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text from Scotland's Wicked Witches
Isobel Gowdie is one of the best-known cases from the witchcraft trials in Scotland, partly because her long and detailed confession is especially interesting and suggestive, but also because her case was used by later authors to construct an ancient and enduring pagan or demonic belief system, not least by Margaret Murray, although her idea of a fertility cult has been soundly criticised by many in recent years.
It was claimed that Isobel’s testimony confirmed what many now believe as Satanic practice – an inversion of Christian belief – such as a coven of thirteen witches, a renunciation of Christ with a Satanic baptism, copulation with the Devil, flying, shape shifting, controlling the weather, and murder by magical means, including using an effigy of the victim.
Isobel’s story has also inspired her inclusion as a character in several novels and songs, as well as an orchestral work by James MacMillan, called ‘The Confession of Isobel Gowdie’, premiered in 1990.
Isobel Gowdie originally resided in Auldearn, which lies a few miles east of Nairn in the north of Scotland. Some have described her as a beautiful, red-haired young housewife at the time of her prosecution, although in 1662 Isobel was certainly no longer young, especially for seventeenth-century Scotland.
Although it is not known when she was born, a commission for investigating Isobel was issued in July 1643, some nineteen years before her confessions in April and May of 1662. In her statements, she said that she only became involved in malefice after she was married, so it is likely by the time of her trial she was in her fifties.
The source for her being beautiful or red haired is not clear. Her name is recorded as Issobell in the documents of the time, and her surname can also be spelt ‘Goudie’.
Isobel was the daughter of a lawyer, and she was married to John Gilbert, a kirk elder and a tenant-farmer on the lands of Lochloy, about a mile or so to the north of Auldearn.
Married women in Scotland retained their maiden names, which is why she is known as Isobel Gowdie and not Isobel Gilbert.
The lands were rented from the local landowner, John Hay of Park and Lochloy. Isobel was of the middle order in Scottish society, and would have been relatively wealthy compared to many. That she was unhappy in her marriage, and generally with her life, seems apparent from her subsequent behaviour, whatever the truth of her statements.
When she met another local woman reputedly involved in witchcraft, Margaret Brodie, believed to be the daughter of the laird of Brodie and a gypsy woman, Isobel strayed – all according to her own testimony – into a life of devilry, deceit and wantonness.
On the road to Drumduan, a place half a mile to the south-west of Lochloy, Isobel encountered the Devil, according to her own testimony. To impress her and to seduce her into renouncing her Christian faith, the Devil predicted that the following day the fertile lands of Culbin, on the shores of the Moray Firth, would be inundated with sand during a storm, which they duly were, ruining the harvest.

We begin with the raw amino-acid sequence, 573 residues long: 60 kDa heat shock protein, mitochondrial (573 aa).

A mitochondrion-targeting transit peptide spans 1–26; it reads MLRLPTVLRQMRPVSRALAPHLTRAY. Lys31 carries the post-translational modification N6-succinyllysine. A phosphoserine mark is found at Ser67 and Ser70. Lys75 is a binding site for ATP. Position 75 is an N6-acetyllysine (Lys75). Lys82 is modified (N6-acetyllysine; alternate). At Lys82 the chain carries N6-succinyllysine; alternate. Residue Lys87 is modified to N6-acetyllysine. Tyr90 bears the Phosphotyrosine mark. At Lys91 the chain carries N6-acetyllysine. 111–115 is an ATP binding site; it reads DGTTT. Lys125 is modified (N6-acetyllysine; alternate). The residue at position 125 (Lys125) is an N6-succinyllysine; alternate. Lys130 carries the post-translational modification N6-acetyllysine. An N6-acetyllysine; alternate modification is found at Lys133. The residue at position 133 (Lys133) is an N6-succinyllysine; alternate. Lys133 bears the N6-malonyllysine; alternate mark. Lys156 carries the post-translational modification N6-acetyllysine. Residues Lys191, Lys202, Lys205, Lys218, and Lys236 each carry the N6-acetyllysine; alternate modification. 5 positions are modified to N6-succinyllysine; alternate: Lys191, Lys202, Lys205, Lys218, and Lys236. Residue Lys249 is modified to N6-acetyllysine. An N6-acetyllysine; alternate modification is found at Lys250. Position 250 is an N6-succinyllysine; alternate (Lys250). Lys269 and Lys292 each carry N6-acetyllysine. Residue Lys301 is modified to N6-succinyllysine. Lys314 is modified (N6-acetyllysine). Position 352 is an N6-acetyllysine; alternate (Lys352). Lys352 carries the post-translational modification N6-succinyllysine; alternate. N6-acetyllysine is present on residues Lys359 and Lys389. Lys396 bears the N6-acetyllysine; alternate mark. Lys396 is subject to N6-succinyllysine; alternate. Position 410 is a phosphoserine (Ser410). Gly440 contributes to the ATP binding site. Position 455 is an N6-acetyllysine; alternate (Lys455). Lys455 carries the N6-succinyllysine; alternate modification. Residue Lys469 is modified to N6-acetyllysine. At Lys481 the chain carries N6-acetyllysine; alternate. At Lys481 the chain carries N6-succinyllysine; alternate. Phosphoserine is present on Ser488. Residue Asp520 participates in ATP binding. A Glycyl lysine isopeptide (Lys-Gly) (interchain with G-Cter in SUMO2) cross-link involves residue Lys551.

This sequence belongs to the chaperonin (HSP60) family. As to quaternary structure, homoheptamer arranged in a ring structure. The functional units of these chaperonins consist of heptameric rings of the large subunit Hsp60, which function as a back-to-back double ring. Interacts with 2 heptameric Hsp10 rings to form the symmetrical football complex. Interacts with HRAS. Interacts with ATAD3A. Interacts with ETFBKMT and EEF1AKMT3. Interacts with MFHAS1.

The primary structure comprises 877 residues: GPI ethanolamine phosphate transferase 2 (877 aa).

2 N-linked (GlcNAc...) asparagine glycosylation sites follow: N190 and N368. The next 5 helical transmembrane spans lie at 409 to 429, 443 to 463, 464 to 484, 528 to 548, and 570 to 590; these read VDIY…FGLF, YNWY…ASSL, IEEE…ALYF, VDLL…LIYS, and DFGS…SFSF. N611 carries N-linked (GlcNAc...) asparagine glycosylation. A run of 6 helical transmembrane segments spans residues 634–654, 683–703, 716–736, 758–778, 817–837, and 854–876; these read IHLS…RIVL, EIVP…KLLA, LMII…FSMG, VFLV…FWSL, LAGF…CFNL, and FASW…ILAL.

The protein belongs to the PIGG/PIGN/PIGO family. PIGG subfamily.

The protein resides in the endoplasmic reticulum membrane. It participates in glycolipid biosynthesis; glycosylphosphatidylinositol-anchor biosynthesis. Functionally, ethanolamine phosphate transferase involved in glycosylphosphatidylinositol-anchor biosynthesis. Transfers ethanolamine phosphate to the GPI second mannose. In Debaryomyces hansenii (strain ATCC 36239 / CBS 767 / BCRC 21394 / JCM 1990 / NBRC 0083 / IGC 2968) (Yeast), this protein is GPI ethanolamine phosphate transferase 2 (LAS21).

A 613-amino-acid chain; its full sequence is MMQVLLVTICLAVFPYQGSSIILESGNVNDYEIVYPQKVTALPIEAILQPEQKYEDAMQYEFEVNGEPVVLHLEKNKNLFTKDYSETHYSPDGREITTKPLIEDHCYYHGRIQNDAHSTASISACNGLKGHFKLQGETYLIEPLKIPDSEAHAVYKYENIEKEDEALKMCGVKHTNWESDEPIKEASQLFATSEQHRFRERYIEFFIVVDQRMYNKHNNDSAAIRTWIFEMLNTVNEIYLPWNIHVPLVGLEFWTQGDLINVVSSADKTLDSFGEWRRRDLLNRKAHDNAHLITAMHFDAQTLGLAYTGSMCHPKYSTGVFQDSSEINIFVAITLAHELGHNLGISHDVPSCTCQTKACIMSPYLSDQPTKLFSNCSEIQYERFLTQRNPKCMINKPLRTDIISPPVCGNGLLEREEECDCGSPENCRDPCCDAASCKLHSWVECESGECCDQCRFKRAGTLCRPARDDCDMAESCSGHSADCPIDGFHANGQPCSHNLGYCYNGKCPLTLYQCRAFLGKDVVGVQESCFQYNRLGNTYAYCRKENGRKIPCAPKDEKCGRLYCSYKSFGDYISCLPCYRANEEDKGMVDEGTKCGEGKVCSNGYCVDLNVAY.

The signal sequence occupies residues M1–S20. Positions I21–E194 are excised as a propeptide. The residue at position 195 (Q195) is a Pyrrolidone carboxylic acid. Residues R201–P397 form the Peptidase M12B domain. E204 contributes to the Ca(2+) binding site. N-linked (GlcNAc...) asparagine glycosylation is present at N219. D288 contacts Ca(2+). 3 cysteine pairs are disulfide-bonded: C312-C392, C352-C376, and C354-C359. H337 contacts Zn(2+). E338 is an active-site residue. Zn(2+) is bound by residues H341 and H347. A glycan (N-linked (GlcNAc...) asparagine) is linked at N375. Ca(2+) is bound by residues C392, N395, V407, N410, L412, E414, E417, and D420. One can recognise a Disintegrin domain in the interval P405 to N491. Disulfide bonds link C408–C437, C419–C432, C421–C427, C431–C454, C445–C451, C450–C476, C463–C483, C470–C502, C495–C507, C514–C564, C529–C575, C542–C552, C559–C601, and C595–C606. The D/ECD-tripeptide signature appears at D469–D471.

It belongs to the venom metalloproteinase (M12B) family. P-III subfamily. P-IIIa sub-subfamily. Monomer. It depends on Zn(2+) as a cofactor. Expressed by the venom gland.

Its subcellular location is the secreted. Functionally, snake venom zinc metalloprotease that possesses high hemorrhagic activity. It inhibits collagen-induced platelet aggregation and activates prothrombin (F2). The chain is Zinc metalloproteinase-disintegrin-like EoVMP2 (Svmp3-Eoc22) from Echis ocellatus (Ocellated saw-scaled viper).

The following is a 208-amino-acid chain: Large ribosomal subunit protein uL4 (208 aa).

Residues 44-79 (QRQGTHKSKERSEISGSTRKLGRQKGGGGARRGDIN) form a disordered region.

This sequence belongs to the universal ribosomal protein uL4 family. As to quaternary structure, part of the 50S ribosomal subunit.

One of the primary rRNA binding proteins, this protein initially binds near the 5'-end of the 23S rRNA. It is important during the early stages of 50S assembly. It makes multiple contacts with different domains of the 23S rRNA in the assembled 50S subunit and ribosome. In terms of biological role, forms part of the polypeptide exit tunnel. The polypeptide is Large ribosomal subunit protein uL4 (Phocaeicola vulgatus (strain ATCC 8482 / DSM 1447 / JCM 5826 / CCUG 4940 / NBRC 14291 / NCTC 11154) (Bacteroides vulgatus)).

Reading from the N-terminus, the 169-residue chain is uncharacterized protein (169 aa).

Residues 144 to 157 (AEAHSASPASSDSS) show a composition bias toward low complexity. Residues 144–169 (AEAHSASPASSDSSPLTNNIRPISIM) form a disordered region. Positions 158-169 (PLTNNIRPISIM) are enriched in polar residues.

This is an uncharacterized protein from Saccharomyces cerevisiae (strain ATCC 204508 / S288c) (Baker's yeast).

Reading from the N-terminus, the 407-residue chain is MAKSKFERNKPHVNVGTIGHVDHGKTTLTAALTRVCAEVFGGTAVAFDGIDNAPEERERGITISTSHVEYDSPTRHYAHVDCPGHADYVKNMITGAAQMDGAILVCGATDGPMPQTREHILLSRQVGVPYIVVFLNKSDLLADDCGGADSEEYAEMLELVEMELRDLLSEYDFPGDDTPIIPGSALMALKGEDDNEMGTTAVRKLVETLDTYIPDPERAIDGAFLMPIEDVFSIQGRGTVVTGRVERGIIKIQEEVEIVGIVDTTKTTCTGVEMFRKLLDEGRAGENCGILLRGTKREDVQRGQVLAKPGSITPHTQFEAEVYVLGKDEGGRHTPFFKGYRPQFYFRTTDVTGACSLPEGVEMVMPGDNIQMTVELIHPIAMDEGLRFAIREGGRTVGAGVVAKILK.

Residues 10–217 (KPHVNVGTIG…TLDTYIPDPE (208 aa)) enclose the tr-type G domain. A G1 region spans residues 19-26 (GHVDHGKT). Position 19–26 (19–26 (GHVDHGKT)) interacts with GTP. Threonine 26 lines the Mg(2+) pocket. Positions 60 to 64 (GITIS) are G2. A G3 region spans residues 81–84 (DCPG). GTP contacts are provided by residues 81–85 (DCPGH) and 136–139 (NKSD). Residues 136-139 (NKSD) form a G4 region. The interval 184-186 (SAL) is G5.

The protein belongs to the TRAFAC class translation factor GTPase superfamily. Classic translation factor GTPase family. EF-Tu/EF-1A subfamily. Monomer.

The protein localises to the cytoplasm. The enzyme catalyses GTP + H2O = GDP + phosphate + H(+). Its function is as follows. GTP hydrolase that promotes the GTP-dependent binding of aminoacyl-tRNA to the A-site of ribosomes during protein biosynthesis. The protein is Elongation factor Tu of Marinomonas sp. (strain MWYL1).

Indeed, as the century proceeded, the encroachment of sand increasingly became a problem until virtually the whole estate was covered in dunes; today the highest sand dunes in Scotland are at Culbin. Isobel perhaps took this event as a sign of the Devil’s veracity and power.
Isobel then went to Auldearn Kirk, where she met the Devil again, as well as Margaret Brodie and more of his followers. She found the Devil standing at the reader's desk in the kirk, with a black book in his hand, and he then baptised her, using her own blood. This blood he had sucked out of a ‘Devil's’ mark on Isobel’s shoulder, spitting it into her hand and then sprinkling it over her head and making a symbol, baptising her under her new name, ‘Janet’. She described the Devil as being a ‘meikle, black, roch man’ (large, black, rough man) with cloven feet.
Isobel consummated her relationship with the Devil a little while later near Inshoch Castle (a mile or so to the south-east of Lochloy), and also described many other amorous encounters, including with the Devil in the form of a deer.
She described the Devil as having a member which was great and long, and that many of the younger women enjoyed sex with the Devil more than with their husbands. She explained that, while out on her diabolic and wanton escapades, she managed to deceive her husband into thinking she was still in bed with him, or had even accompanied him to church, by various means, including a shadow-self, a body-double, and turning herself into a jackdaw and slipping away.
Consequently her husband John Gilbert remained ignorant of her behaviour, which was fortunate for him as he might also have become involved in the accusation and shared her fate.
Isobel said that each witch had a spirit to look after them and carry out their will; her spirit was called the Red Reiver and was dressed in black. She reported that there were thirteen in their group or coven, that there was a male and a female leader, and that she became the head of the coven at the Devil’s command.
As well as at Auldearn, they also met at Hill of Earlseat and in the kirk of Nairn, and there were Grand Meetings at the end of each quarter year. She also told that the Devil beat them at their meetings, and that large sums of money given to them by Satan changed into horse dung within a day.
Isobel claimed that she and others could fly, and used this to get into people’s houses to steal food and drink. To fly, they needed to recite, ‘Horse and hattock, in the Devil’s name,’ with the straw between their feet. This has been interpreted by some as perhaps being a reference to a broomstick.